Summer is coming.
And Game of Thrones should be one of the many reasons why you decide to visit Croatia, a country with an adventurous past, delicious food and glorious sunny days. Which happens to be even more amazing in Summer.
There are two main starting points in Croatia: Dubrovnik and Split. Today I will be writing about the latter. Split itself is a wonderful town where you can spend a couple of days, or even longer if you are an architect and wouldn’t mind visiting Diocletian’s Palace again and again (guilty!).
After some days in Split, you may want to explore the blue coast and the sandiest islands in the Adriatic. The best way to do so is by boat – whether you rent or own one. This list includes the closest islands near Split, ordered by proximity.
Have you visited these islands? Are you planning to visit Croatia this summer? Let me know in the comments 🙂
Šolta is a beautiful island 19 km long and 4,5 km wide with great local wine, honey and olive oil. The best thing about this sometimes neglected Dalmatian island just 9 nautical miles from Split is that there are very few tourists. The fact that they don’t have ATMs (not that we’ve found), was a positive sign for us. Undiscovered bays and coves can be found by walking around the coast. Roman heritage can also be seen on Šolta with several ville rusticae in coastal and inland towns and villages. Read more here.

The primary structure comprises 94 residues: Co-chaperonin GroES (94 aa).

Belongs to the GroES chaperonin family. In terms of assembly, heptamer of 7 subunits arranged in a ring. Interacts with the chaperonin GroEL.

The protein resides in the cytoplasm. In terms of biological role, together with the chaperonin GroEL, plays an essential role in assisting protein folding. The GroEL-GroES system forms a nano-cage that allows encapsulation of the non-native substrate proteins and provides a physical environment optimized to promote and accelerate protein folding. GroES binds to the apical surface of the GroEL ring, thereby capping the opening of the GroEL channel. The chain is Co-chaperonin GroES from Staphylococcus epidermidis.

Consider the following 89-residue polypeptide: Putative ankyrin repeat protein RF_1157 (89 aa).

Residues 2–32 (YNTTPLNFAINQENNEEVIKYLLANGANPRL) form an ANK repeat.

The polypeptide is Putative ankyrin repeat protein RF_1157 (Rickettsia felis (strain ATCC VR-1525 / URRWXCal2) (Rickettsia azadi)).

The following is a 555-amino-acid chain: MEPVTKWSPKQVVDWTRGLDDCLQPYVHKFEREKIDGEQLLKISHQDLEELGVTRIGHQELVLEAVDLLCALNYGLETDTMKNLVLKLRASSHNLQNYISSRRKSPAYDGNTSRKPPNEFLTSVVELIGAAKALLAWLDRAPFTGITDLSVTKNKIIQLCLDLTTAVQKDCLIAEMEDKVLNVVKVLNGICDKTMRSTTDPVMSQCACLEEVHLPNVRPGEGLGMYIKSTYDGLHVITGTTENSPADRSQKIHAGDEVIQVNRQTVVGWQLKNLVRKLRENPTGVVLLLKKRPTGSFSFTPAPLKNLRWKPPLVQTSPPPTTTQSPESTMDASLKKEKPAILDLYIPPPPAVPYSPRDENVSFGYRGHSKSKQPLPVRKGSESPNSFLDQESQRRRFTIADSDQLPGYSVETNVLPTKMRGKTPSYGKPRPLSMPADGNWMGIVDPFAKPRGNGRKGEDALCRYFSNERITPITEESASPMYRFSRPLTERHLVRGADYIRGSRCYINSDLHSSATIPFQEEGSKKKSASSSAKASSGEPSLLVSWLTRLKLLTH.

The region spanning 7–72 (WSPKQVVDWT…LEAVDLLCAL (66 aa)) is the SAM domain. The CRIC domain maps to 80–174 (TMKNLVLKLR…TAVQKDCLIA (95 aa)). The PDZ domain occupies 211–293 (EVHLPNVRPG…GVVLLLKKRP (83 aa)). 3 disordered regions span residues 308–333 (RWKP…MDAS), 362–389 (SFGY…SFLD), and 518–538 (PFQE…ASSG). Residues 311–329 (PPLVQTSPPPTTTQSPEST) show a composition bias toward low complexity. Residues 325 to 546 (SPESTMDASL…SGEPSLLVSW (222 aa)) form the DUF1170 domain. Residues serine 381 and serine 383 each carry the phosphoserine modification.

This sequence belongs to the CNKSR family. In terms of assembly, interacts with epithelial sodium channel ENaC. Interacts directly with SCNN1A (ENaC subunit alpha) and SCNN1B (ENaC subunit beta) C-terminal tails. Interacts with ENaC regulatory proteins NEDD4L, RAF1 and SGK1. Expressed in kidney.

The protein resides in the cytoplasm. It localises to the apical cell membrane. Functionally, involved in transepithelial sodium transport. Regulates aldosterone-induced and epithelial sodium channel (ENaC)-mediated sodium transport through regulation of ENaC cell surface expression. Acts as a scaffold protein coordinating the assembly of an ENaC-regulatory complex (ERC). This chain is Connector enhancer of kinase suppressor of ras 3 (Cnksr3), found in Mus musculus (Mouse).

Fun fact about Šolta: The name of the island origins from the Greek name Olyntha, meaning unripe fig and even today the locals have kept their long nurtured agricultural traditions and legends.
Where to have a drink: Šišmiš Restaurant (Maslinica)
Where to eat: Restaurant Pjero (Rogač)
The islands of Brač and Šolta are only 800 m apart. However, the lack of any direct boat connection between these two islands, makes them very far one from another. Brač is the largest Dalmatian island, and the third largest in Croatia. With so many quality stones, and a long tradition of stonemasonry, one is not surprised to find so many sculptures and sculptors on the island. The best-known sculptor born in Brač was Ivan Rendić, whose works are on display in the Gallery in Supetar. The Petrinovic Mausoleum is also worth a visit. Read more here.
Hvar is the sunniest spot in Croatia – they have an impressive 2724 sunny hours each year – and it’s well-known as the most luxurious beach destination. The island is also famous for its lavender, that turns whole swathes of land into a fragrant riot of colour in early summer. Two things not to miss are the Cathedral of St. Stephen, located on Hvar’s town square and Tvrdalj Castle in Stari Grad. Read more here.
Fun fact about Hvar: Hvarʼs theatre, founded in 1612, was the first civic theatre in Europe. It’s still open for public use.
Where to have a drink: Rooftop Adriana Hotel (Hvar)
Where to eat: Zori Restaurant (Palmizana)
Stari Grad on the island of Hvar may well be celebrating its 2400-year anniversary since its founding by the Ancient Greeks in BC 384, with many claiming it to be the oldest town in all Croatia, but the people of Vis will tell you that they hold that title by a few years with the founding of Issa, a colony founded by the Dorians from Syracuse in the 4th Century AD. Vis is rich in history and landscape. The beach of Stiniva and the blue cave are one of its many wonders. Read more here.
Another beautiful island to be visited is Korčula. Although it’s closer to Dubrovnik than to Split. Hope you found this article useful and if you are looking for more island inspiration check this post about Ibiza.